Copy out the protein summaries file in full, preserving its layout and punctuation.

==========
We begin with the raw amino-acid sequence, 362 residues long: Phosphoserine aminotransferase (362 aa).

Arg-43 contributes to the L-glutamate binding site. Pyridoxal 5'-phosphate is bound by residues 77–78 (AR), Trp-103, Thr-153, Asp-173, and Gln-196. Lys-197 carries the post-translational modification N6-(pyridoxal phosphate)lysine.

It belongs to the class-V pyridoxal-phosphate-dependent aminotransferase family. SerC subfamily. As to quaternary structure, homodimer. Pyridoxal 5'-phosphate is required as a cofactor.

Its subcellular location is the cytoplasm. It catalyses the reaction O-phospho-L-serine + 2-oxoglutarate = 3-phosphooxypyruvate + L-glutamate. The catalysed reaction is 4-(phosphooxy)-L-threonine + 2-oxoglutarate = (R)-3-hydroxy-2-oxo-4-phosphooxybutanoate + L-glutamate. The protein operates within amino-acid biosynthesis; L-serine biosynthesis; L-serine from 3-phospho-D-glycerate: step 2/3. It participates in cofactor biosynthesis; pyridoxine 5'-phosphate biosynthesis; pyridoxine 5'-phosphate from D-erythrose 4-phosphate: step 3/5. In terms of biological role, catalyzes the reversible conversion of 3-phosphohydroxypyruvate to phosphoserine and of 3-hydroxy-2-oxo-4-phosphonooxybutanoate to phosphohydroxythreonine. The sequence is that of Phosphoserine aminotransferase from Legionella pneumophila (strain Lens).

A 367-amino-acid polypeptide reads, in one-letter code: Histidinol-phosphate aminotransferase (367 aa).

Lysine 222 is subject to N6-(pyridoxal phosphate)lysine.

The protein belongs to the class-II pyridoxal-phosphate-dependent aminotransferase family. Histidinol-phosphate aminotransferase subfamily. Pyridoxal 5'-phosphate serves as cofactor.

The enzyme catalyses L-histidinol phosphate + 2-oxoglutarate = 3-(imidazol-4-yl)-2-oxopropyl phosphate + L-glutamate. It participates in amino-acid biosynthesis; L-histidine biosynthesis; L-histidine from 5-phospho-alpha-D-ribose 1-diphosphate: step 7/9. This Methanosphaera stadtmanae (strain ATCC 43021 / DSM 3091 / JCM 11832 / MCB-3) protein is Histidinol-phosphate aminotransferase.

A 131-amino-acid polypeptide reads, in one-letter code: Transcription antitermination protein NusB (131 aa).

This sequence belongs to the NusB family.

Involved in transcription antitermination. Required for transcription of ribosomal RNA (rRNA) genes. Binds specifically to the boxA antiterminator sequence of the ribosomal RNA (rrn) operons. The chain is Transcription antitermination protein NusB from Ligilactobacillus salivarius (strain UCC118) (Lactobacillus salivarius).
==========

We begin with the raw amino-acid sequence, 362 residues long: Phosphoserine aminotransferase (362 aa).

Arg-43 contributes to the L-glutamate binding site. Pyridoxal 5'-phosphate is bound by residues 77–78 (AR), Trp-103, Thr-153, Asp-173, and Gln-196. Lys-197 carries the post-translational modification N6-(pyridoxal phosphate)lysine.

It belongs to the class-V pyridoxal-phosphate-dependent aminotransferase family. SerC subfamily. As to quaternary structure, homodimer. Pyridoxal 5'-phosphate is required as a cofactor.

Its subcellular location is the cytoplasm. It catalyses the reaction O-phospho-L-serine + 2-oxoglutarate = 3-phosphooxypyruvate + L-glutamate. The catalysed reaction is 4-(phosphooxy)-L-threonine + 2-oxoglutarate = (R)-3-hydroxy-2-oxo-4-phosphooxybutanoate + L-glutamate. The protein operates within amino-acid biosynthesis; L-serine biosynthesis; L-serine from 3-phospho-D-glycerate: step 2/3. It participates in cofactor biosynthesis; pyridoxine 5'-phosphate biosynthesis; pyridoxine 5'-phosphate from D-erythrose 4-phosphate: step 3/5. In terms of biological role, catalyzes the reversible conversion of 3-phosphohydroxypyruvate to phosphoserine and of 3-hydroxy-2-oxo-4-phosphonooxybutanoate to phosphohydroxythreonine. The sequence is that of Phosphoserine aminotransferase from Legionella pneumophila (strain Lens).

A 367-amino-acid polypeptide reads, in one-letter code: Histidinol-phosphate aminotransferase (367 aa).

Lysine 222 is subject to N6-(pyridoxal phosphate)lysine.

The protein belongs to the class-II pyridoxal-phosphate-dependent aminotransferase family. Histidinol-phosphate aminotransferase subfamily. Pyridoxal 5'-phosphate serves as cofactor.

The enzyme catalyses L-histidinol phosphate + 2-oxoglutarate = 3-(imidazol-4-yl)-2-oxopropyl phosphate + L-glutamate. It participates in amino-acid biosynthesis; L-histidine biosynthesis; L-histidine from 5-phospho-alpha-D-ribose 1-diphosphate: step 7/9. This Methanosphaera stadtmanae (strain ATCC 43021 / DSM 3091 / JCM 11832 / MCB-3) protein is Histidinol-phosphate aminotransferase.

A 131-amino-acid polypeptide reads, in one-letter code: Transcription antitermination protein NusB (131 aa).

This sequence belongs to the NusB family.

Involved in transcription antitermination. Required for transcription of ribosomal RNA (rRNA) genes. Binds specifically to the boxA antiterminator sequence of the ribosomal RNA (rrn) operons. The chain is Transcription antitermination protein NusB from Ligilactobacillus salivarius (strain UCC118) (Lactobacillus salivarius).